Wednesday, March 31, 2004

A tale of two sub-editors

"Baby boomers, you're living on borrowed time" and "The sorry plight of the affluent but confused baby boomer" are the two quite different titles given to an identical Op Ed piece by Ross Gittins in today's SMH and Age.

For basic sub-editorial concision and elegance, the SMH's version is much preferable. Gittins' main point - that today's boomer affluence is closely intertwined with decades of easy credit - is a valid one. However, as to whether the current preferred method of boomer credit bingeing - using asset price inflation to fund consumption - is sustainable, Gittins is merely equivocal.

Earth to Gittins - the looming crisis is not about whether boomers will be able to get used to living on "only" $20,000 p.a., or whatever. This is a completely boomer-centric view, that from any other perspective, looks unrealistically sanguine. The boomers "have lived lives of indulgence " "compared with previous generations". Err, whatever, Ross. What counts now, and for the next few decades, is the wealth that the boomers have built-up compared with subsequent generations. GenX has had the same easy-credit opportunities in theory, but of course their wealth ladder has operated very differently (mainly because of un- or McJob- employment, and tertiary education being a large net drain on lifetime earnings).

The easy-credit tie-in is ultimately a red-herring, or at most of historical interest only. What boomers really should be worrying about, as they head into retirement, is placating the over-educated GenX underclass, as it heads into middle-age.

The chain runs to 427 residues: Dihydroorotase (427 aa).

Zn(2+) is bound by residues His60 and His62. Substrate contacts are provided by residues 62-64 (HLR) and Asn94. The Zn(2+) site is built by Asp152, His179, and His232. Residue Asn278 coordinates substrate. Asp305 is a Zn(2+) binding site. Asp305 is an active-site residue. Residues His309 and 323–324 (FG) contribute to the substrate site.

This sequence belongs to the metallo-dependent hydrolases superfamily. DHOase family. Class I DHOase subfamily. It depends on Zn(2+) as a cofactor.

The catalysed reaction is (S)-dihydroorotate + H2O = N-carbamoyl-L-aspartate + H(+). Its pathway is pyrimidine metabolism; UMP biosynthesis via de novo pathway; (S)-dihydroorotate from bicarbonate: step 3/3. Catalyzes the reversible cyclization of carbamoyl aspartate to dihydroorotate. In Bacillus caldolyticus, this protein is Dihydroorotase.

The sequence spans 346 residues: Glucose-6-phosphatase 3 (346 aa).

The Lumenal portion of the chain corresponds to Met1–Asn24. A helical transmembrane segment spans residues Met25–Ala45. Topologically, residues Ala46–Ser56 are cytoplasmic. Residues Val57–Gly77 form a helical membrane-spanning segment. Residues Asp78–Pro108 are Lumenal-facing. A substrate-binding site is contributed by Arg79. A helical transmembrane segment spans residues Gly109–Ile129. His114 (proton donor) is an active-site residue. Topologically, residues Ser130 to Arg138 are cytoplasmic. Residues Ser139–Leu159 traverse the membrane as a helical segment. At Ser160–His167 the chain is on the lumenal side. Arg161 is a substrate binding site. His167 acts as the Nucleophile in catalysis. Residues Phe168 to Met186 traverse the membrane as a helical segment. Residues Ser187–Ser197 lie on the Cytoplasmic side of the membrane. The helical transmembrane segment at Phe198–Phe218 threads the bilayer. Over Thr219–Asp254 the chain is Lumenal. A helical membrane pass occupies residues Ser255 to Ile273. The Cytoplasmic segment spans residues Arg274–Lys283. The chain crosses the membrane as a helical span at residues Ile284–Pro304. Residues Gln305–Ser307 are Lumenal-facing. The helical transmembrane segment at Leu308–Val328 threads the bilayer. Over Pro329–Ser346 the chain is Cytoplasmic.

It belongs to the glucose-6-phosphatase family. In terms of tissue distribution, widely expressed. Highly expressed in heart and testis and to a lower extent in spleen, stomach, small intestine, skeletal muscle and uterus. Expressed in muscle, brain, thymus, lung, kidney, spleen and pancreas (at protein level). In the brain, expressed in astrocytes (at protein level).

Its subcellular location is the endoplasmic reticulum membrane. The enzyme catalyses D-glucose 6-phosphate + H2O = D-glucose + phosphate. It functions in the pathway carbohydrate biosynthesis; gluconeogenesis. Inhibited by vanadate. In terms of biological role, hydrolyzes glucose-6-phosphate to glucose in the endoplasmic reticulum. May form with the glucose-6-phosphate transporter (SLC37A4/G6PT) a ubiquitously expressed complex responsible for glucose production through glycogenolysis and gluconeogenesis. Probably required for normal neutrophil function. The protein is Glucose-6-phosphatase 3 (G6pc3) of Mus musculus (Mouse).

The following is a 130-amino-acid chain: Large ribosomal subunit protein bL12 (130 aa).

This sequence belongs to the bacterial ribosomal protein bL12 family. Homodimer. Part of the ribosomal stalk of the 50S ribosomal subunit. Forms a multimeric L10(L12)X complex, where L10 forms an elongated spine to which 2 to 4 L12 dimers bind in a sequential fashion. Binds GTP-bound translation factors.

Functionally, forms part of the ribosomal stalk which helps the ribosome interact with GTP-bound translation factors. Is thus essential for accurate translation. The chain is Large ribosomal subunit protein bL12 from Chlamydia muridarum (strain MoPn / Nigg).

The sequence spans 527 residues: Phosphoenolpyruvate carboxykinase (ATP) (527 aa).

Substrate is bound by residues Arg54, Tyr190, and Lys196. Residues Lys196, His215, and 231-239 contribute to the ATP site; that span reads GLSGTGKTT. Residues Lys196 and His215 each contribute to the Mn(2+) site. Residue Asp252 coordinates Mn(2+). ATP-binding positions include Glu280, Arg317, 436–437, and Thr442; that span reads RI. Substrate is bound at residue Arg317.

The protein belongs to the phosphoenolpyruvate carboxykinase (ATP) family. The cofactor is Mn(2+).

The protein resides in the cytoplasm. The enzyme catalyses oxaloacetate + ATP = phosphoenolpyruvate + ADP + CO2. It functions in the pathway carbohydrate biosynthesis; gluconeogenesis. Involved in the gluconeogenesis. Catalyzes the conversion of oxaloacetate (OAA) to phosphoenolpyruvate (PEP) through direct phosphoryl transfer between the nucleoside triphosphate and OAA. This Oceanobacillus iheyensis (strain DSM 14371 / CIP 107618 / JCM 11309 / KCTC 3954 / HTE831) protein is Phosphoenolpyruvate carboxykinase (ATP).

Tuesday, March 30, 2004

Media Watch pilfers from – again

It’s definitely a slow news day, so I was going to just write a simple post on this item from last night’s Media Watch, and how it made me not sorry to have recently cancelled my subscription to the Oz. In future, Greg Sheridan should be given a more appropriate forum in which he can vent forth – something similar to Andrew Bolt’s “column” (= delusional rantings) in a lowbrow tabloid would be a suitable such place, I imagine.

In Googling to write that story (simply to find the offending URL, which Media Watch’s website religiously refuses to provide), I quite accidentally came across this, bigger story – Media Watch’s Greg Sheridan story ran on “Crikey”, in full and a whole ten days earlier. No attribution was given by Media Watch to Crikey, or anyone else.

Given that this is the second time such pilfering has occurred – and from the same source, to boot – it is now time for Media Watch to take decisive action. Over to you, David Marr.

(A copy of this post has been emailed to Media Watch and Crikey)

Update 2 April 2004

No reply has been received from Media Watch to date. After this further sniping by Greg Sheridan (scroll to near end), however, the MW team must now be squirming about the office. No doubt this collective grinding of arses into chair-seats is the most activity the MW office has seen for a while. Certainly, getting up off their arses and doing some research doesn’t seem to have been a job requirement lately.

After this latest Greg Sheridan innings, I’ll leave it mostly to my readers to tote up for themselves the actual score in the underlying and increasingly-complex “He said/He said” game.

I will observe, though, that Sheridan’s defence: “My opinion page column on March 18 involved no inverted commas and did not purport to contain direct quotes” (same URL) while technically true, flies in the face of an ordinary reader’s (= mine, for starters) interpretation. The offending words, given their own stand-alone paragraph in the March 18 article, read thus: